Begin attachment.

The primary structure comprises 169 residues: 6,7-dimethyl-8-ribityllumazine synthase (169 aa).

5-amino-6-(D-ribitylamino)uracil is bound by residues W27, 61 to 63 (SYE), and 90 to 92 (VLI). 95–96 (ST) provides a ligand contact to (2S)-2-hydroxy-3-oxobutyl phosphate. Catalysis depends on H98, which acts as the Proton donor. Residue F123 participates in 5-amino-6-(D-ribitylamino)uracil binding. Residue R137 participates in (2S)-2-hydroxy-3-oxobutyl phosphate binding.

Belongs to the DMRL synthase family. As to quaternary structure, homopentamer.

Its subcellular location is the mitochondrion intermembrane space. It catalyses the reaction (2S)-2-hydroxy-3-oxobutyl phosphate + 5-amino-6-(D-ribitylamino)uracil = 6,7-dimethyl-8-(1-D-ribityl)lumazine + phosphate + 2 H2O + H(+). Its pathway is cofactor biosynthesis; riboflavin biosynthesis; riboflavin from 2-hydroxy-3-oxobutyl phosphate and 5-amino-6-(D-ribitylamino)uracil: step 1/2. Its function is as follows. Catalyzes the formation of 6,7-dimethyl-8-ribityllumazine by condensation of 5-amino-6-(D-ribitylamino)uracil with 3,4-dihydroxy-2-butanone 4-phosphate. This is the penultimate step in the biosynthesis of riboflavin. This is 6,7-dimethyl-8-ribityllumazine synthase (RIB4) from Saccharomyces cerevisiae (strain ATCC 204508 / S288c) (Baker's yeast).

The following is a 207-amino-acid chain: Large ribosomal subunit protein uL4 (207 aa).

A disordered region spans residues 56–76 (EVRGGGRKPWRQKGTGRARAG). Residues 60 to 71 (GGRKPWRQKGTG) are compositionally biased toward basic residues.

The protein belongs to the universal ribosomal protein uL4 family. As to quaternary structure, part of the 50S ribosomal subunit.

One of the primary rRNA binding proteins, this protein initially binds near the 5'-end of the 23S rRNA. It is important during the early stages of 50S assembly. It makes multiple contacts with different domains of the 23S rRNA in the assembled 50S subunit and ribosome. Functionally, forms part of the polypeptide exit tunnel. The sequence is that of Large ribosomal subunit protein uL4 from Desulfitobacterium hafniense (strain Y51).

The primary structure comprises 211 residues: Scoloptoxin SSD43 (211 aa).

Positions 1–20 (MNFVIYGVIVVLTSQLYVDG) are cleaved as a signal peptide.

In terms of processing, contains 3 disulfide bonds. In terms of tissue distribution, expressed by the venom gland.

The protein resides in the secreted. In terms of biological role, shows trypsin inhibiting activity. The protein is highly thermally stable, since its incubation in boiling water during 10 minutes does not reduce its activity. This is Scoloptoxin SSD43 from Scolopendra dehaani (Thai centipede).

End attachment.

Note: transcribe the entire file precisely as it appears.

The primary structure comprises 169 residues: 6,7-dimethyl-8-ribityllumazine synthase (169 aa).

5-amino-6-(D-ribitylamino)uracil is bound by residues W27, 61 to 63 (SYE), and 90 to 92 (VLI). 95–96 (ST) provides a ligand contact to (2S)-2-hydroxy-3-oxobutyl phosphate. Catalysis depends on H98, which acts as the Proton donor. Residue F123 participates in 5-amino-6-(D-ribitylamino)uracil binding. Residue R137 participates in (2S)-2-hydroxy-3-oxobutyl phosphate binding.

Belongs to the DMRL synthase family. As to quaternary structure, homopentamer.

Its subcellular location is the mitochondrion intermembrane space. It catalyses the reaction (2S)-2-hydroxy-3-oxobutyl phosphate + 5-amino-6-(D-ribitylamino)uracil = 6,7-dimethyl-8-(1-D-ribityl)lumazine + phosphate + 2 H2O + H(+). Its pathway is cofactor biosynthesis; riboflavin biosynthesis; riboflavin from 2-hydroxy-3-oxobutyl phosphate and 5-amino-6-(D-ribitylamino)uracil: step 1/2. Its function is as follows. Catalyzes the formation of 6,7-dimethyl-8-ribityllumazine by condensation of 5-amino-6-(D-ribitylamino)uracil with 3,4-dihydroxy-2-butanone 4-phosphate. This is the penultimate step in the biosynthesis of riboflavin. This is 6,7-dimethyl-8-ribityllumazine synthase (RIB4) from Saccharomyces cerevisiae (strain ATCC 204508 / S288c) (Baker's yeast).

The following is a 207-amino-acid chain: Large ribosomal subunit protein uL4 (207 aa).

A disordered region spans residues 56–76 (EVRGGGRKPWRQKGTGRARAG). Residues 60 to 71 (GGRKPWRQKGTG) are compositionally biased toward basic residues.

The protein belongs to the universal ribosomal protein uL4 family. As to quaternary structure, part of the 50S ribosomal subunit.

One of the primary rRNA binding proteins, this protein initially binds near the 5'-end of the 23S rRNA. It is important during the early stages of 50S assembly. It makes multiple contacts with different domains of the 23S rRNA in the assembled 50S subunit and ribosome. Functionally, forms part of the polypeptide exit tunnel. The sequence is that of Large ribosomal subunit protein uL4 from Desulfitobacterium hafniense (strain Y51).

The primary structure comprises 211 residues: Scoloptoxin SSD43 (211 aa).

Positions 1–20 (MNFVIYGVIVVLTSQLYVDG) are cleaved as a signal peptide.

In terms of processing, contains 3 disulfide bonds. In terms of tissue distribution, expressed by the venom gland.

The protein resides in the secreted. In terms of biological role, shows trypsin inhibiting activity. The protein is highly thermally stable, since its incubation in boiling water during 10 minutes does not reduce its activity. This is Scoloptoxin SSD43 from Scolopendra dehaani (Thai centipede).